Latin literature  

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This page Latin literature is part of the Ancient Rome series.  Illustration: Antichita Romanae (1748) by Piranesi
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This page Latin literature is part of the Ancient Rome series.
Illustration: Antichita Romanae (1748) by Piranesi
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Poggio, collector of Facetiae

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Latin novel, Greek literature

Latin literature, the body of written works in the Latin language, remains an enduring legacy of the culture of ancient Rome. The Romans produced many works of poetry, comedy, tragedy, satire, history, and rhetoric, drawing heavily on the traditions of other cultures and particularly on the more matured literary tradition of Greece. Long after the Western Roman Empire had fallen, the Latin language continued to play a central role in western European civilization.

For most of the Medieval era, Latin was the dominant written language in use in western Europe. After the Roman Empire split into its Western and Eastern halves, Greek, which had been widely used all over the Empire, faded from use in the West, all the more so as the political and religious distance steadily grew between the Catholic West and the Orthodox, Greek East. The vernacular languages in the West, the languages of modern-day western Europe, developed for centuries as spoken languages only: most people did not write, and it seems that it very seldom occurred to those who wrote to write in any language other than Latin, even when they spoke French or Italian or English or another vernacular in their daily life. Very gradually, in the late Middle Ages and the early Renaissance, it became more and more common to write in the Western vernaculars.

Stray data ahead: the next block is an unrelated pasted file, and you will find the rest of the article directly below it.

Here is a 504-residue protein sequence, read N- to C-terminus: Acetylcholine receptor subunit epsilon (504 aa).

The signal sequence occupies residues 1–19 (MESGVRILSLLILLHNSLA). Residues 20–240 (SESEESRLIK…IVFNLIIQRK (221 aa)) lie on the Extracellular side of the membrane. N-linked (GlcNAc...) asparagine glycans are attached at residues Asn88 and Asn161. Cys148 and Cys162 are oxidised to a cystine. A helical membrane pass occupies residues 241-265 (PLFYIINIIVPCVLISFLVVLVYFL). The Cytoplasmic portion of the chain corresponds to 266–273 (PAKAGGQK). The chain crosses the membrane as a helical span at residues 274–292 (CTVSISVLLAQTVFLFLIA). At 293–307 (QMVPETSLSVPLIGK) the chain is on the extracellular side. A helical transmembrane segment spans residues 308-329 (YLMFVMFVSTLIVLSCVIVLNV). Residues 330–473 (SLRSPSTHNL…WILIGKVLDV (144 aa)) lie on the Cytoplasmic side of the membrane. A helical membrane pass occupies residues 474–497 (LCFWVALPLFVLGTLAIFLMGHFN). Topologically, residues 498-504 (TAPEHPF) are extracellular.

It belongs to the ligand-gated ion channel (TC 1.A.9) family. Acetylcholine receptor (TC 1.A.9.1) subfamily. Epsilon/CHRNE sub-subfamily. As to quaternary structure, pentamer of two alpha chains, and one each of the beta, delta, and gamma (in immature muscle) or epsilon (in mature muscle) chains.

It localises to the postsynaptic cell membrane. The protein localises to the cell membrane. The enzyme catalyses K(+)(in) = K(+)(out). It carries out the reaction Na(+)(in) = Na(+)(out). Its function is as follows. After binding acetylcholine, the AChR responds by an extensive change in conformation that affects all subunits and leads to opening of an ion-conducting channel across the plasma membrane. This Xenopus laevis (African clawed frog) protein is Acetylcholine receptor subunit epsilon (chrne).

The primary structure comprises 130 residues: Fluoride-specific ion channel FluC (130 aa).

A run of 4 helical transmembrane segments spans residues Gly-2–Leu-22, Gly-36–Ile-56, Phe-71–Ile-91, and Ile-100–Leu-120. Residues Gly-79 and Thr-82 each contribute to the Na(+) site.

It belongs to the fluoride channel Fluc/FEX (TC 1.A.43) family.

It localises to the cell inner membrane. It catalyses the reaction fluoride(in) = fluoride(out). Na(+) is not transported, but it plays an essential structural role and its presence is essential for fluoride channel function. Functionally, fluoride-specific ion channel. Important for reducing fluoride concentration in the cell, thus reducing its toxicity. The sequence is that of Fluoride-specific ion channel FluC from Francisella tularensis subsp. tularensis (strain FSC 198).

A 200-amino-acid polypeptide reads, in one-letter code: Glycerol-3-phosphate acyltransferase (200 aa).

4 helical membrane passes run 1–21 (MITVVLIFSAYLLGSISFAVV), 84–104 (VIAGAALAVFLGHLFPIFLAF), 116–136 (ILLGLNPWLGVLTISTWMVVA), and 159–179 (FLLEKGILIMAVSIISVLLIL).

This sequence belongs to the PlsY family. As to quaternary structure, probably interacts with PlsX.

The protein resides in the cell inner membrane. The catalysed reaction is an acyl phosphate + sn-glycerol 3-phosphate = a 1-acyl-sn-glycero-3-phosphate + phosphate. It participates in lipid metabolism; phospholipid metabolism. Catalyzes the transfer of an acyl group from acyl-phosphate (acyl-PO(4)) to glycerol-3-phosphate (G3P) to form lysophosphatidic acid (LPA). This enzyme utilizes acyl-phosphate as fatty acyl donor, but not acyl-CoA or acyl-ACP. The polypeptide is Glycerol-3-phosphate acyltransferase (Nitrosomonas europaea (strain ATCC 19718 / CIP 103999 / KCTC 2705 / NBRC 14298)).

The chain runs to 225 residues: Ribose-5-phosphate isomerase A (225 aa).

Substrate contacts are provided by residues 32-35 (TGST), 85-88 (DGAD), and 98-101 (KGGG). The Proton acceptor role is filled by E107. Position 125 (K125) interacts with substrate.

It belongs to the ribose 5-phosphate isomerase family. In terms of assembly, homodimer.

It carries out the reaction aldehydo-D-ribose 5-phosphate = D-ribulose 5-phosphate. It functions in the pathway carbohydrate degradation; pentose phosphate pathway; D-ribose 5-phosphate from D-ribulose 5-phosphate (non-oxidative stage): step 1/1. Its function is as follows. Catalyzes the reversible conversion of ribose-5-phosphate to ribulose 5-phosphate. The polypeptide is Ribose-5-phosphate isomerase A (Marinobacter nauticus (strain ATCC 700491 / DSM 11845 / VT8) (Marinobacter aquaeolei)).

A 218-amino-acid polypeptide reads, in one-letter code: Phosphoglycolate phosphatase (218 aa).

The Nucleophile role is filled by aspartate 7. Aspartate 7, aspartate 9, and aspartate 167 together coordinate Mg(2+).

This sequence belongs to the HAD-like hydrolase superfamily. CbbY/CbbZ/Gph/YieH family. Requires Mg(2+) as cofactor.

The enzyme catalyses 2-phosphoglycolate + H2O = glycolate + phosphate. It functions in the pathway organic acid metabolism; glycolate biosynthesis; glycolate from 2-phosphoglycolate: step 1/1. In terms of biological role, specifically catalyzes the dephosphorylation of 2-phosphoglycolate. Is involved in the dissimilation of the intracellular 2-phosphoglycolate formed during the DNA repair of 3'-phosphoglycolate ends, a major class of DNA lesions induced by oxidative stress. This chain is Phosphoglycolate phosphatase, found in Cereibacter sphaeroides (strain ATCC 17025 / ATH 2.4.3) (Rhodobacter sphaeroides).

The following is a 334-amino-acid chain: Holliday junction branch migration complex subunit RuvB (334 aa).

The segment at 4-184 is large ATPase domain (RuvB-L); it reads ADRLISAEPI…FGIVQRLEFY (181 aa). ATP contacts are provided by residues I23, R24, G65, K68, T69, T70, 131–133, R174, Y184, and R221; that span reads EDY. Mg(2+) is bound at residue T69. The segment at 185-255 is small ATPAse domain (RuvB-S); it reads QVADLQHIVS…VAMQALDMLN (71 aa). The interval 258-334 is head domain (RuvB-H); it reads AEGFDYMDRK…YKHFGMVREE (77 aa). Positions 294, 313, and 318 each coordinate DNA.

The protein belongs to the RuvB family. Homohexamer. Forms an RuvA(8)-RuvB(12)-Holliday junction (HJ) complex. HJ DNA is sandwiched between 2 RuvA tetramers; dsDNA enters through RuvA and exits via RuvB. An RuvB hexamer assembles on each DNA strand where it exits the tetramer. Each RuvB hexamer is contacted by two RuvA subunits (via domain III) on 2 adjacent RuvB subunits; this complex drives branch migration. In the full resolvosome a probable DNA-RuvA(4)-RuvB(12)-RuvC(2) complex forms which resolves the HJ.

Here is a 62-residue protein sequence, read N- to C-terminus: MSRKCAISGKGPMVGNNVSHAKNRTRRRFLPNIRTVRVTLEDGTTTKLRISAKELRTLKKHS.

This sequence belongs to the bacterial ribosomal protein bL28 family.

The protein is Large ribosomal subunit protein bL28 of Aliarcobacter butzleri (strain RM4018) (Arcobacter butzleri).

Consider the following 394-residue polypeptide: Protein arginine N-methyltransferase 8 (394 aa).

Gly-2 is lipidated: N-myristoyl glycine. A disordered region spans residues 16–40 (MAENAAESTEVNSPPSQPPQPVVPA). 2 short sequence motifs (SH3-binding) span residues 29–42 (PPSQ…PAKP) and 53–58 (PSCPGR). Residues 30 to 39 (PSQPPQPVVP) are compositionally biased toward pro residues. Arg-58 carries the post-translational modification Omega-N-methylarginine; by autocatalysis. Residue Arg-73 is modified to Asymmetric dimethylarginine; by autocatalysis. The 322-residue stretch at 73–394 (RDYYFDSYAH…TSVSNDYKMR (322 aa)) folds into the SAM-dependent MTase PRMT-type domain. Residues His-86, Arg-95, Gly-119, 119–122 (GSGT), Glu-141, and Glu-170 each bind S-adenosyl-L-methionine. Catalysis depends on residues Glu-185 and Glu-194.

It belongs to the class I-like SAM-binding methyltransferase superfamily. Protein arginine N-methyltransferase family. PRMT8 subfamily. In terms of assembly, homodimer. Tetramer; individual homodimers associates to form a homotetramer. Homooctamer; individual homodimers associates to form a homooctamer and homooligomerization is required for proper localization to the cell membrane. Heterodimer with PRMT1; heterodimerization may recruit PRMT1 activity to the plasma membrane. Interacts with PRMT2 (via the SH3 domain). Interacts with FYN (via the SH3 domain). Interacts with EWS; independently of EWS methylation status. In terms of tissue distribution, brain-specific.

It was probably only after the invention of printing, which made books and pamphlets cheap enough that a mass public could afford them, and which made possible modern phenomena such as the newspaper, that a large number of people in the West could read and write who were not fluent in Latin. Still, many people continued to write in Latin, although they were mostly from the upper classes and/or professional academics. As late as the 17th century, there was still a large audience for Latin poetry and drama; no-one found it strange, for example, that, besides his works in English, Milton wrote many poems in Latin, or that Francis Bacon or Baruch Spinoza wrote mostly in Latin. The use of Latin as a lingua franca continued in smaller European lands until the 19th century.

Contents

Classical Latin